My goal in this column is to bring the art and science of forecasting to pilots. This is because forecasts aren’t perfect and still won’t be in the foreseeable future. This is not an indictment of the profession, but an acknowledgement of the realities of the forecast problem. For example, a single balloon launch is used to represent the 400,000 cubic miles of troposphere over Arkansas, and only happens every 12 hours. This is why good forecasters are skeptical of models and blend them with experience, intuition, and their own analysis before making a forecast.
While pilots needn’t be meteorologists, they certainly can make well-grounded, educated decisions, filling in the blanks as necessary. Recognizing weather issues before they become problems should be part of situational awareness, and having an educated idea about what you’ll encounter ahead improves your safety margin. IFR readers step up to the challenge of flying in difficult weather, so every shred of safe weather-flying knowledge counts.
Yup, Size Matters
It helps to understand the atmosphere as an array of different scales. At the synoptic scale, we evaluate days and thousands of miles. For example, the Northeast U.S. blizzard of January 2016 was well advertised days in advance, and this system had a life cycle of many days and measured about a thousand miles across. Forecasters and computer models normally do an outstanding job with the synoptic scale out to about five days.
Moving down to the range of hours and hundreds of miles is the mesoscale. A good example is a squall line—measuring perhaps 300 miles long and lasting maybe 14 hours—marching eastward through Illinois. Computer models didn’t handle these systems well until the 1990s, and even today their track record ranges from acceptable to good, so the human forecaster is most valuable here. Flight weather briefings are based on synoptic scale weather but have a mesoscale granularity.
Finally we have the microscale—the range of minutes and perhaps tens of miles or less. A single thunderstorm fits this classification. Computer models don’t handle these details, and it’s more due to a lack of dense enough data than lack of computer or modeling power. I would take on a bet that dynamic computer models will not solve the problem of fog clearing off a runway in our lifetimes, but you probably won’t collect on it until I’m in a nursing home. Researchers are working on this problem for thunderstorms, though, since radar offers such a tremendously detailed picture of water droplets, ice, wind, and particle characteristics.
Where do pilots fit in? From the ramp to the sky, they constantly observe the microscale structure of the atmosphere. This kind of observation detail has been fed back to forecasters for decades through tools like PIREPs. Icing and turbulence are actually microscale processes, but the patterns that drive them are larger-scale in nature and have the capability to create them in other places in the region, too, so these observations are valuable.
Nowcasting is the study of weather from right now out to a few hours in advance. In the early 20th century, this is where pilots excelled but forecasters suffered, mostly because the resolution of early weather data was so poor. Yet virtually all pilots of the era had a keen, almost supernatural sense for the weather, and many worked closely with forecasters and were able to tap their knowledge. Ironically the roles have changed: forecasters now are practitioners of mesoscale forecasting, while automation, ATC, and procedures tend to govern flight weather safety. It’s definitely safer, but there’s still room for improvement.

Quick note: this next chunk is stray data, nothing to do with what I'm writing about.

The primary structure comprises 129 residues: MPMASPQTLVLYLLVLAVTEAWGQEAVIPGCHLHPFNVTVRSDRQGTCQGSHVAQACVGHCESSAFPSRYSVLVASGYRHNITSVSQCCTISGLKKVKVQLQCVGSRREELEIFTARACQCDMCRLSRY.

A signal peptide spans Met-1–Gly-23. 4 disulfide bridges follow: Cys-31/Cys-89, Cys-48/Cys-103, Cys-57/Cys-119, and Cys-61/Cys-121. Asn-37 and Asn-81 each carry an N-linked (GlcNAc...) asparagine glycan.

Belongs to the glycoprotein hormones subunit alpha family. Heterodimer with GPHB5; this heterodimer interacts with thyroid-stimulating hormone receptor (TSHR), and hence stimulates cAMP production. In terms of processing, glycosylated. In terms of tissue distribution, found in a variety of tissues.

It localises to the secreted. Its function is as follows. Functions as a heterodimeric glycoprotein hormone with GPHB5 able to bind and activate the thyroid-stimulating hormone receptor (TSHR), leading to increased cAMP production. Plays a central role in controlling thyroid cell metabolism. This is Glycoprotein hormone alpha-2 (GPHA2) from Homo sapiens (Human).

The main prerequisite for nowcasting is knowing the basics of meteorology. Most readers of this column are experts in aviation, not meteorology. Over the past few years I’ve acquainted you with patterns, weather systems, and tools to give you a better handle on the basics.
You can be confident, too, because you don’t need to be an expert to nowcast. Forecasting journals targeting operational forecasters are right now focused on problems like the relation of radar tornado signatures to ground damage, ensemble model performance, and tropical cyclone intensification prediction techniques. These things improve forecasts over the longer term but are useless to you as a nowcaster.
Where can you learn more? Back issues of IFR are recommended, of course, along with my own forecast book series. There are also Internet sites like UCAR’s MetEd and Jeff Haby’s Forecasting Hints. A few colleges like Mississippi State have high-quality distance-learning courses that offer certification and credit toward a degree program. Finally an Internet search will bring up Air Force CDC course books for meteorology that can be downloaded in their entirety.
Change in the Air
A key technique for nowcasting is recognizing when the forecast is wrong. Sometimes this is obvious, such as an airfield below minimums with a VMC forecast. Other times it’s much more subtle: a cloud layer that wasn’t supposed to be there, the appearance of TAF amendments, and even winds aloft 30 degrees different from the forecast. Reality not matching the forecast is a good signal to use an extra measure of caution and to keep tabs on your alternates.
Another way to stay in the loop is to check the forecast discussion. These are issued several times a day by the National Weather Service offices in each state. At forecast.weather.gov, pull up a forecast and find “Forecast Discussion” in the right margin. These discussions are often more technical than you need, but you can gauge the forecast confidence and see what the forecaster is thinking. You won’t find these discussions in the TAFs or the public forums; their main audience is broadcasters and industry.